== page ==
In October 2010, I launched Sarah Short Photography - my freelance corporate food photography business.

I love food photography. Well, I love food. My passion for food photography and food design developed into a job that I actually get paid to do! I primarily specialize in food photography - for print, web, and social media campaigns.

If you'd like to discuss how I can help promote your business, website, blog, or social media campaign with custom designed food photography, please contact me at

My daily passion is capturing in photographs the life and joy of my family. Many people have asked me for information on my camera and my other photography equipment. Below you will find the most current information on what camera, lenses and flash I use.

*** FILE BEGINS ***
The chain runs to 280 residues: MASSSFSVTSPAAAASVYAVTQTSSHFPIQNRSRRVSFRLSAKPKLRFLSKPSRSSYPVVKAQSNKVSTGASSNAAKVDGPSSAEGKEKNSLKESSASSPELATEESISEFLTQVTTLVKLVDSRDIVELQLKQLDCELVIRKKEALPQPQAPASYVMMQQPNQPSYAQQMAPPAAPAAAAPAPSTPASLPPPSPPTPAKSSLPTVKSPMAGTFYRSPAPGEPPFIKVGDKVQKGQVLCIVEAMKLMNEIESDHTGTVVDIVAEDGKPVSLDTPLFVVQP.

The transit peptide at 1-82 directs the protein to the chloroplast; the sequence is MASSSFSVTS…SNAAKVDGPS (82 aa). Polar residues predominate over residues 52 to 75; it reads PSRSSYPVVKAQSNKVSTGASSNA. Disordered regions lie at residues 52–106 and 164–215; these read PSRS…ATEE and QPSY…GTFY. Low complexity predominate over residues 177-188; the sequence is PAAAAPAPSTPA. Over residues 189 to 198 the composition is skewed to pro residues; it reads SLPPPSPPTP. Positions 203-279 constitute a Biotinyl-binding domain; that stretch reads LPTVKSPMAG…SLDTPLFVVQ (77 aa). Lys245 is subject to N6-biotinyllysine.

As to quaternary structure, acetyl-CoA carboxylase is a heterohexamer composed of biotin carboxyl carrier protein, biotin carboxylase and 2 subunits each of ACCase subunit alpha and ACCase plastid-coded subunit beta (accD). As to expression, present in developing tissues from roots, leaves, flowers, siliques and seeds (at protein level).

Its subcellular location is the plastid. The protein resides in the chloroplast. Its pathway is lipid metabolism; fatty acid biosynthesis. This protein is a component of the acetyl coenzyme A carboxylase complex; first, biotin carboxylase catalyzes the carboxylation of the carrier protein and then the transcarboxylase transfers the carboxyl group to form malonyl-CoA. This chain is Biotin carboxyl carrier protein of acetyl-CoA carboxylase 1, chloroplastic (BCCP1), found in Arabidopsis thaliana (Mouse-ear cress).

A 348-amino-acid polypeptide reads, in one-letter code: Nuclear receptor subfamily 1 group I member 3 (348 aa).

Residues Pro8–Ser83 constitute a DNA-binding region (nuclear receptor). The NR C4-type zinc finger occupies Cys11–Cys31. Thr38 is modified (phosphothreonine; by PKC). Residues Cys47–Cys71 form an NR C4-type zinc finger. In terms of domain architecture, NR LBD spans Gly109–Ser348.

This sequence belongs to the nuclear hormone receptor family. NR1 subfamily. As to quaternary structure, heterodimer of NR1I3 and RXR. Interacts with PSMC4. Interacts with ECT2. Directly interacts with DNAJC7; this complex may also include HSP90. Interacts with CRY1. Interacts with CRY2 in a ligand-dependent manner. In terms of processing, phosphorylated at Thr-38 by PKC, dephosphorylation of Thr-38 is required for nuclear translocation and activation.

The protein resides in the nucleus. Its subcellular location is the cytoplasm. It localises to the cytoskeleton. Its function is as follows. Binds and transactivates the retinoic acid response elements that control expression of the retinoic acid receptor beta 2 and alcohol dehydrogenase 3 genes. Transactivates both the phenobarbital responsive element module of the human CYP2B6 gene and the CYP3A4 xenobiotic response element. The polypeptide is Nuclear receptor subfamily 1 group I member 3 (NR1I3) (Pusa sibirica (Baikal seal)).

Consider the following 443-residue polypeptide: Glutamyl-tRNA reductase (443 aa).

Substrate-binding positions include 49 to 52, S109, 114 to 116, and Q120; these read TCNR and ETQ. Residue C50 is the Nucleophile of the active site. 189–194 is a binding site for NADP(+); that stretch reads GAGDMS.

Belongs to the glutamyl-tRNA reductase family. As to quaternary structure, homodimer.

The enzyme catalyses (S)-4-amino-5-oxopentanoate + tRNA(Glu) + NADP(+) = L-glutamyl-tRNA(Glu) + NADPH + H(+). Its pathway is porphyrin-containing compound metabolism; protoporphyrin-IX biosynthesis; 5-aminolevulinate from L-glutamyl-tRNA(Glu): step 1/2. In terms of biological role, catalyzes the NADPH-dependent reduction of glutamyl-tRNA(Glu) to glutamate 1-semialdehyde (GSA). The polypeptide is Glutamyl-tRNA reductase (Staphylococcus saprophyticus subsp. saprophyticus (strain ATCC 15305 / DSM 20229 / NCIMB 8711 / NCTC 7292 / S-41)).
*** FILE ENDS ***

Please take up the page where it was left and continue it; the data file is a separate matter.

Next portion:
Have you ever been discouraged when looking at really good photos?

I have.

Before I knew anything about photography, I'd sit and stare at gorgeous photos on websites and blogs and think, "How did he do that? Why is her photo so crisp and light and mine so dark and blurry? Why does that photo look alive and mine look, at best, really sleepy? What am I doing wrong? Why do I even bother?

One of the things I've found so frustrating about photography is that it is very hard to find help when you're a beginner. There's so much information about photography online that really, it's like there's none at all. Where does one even begin? Where are the classes? Where is the step-by-step help that will walk me through exactly "how she did that"? And, without the photography speak that makes absolutely no sense to me.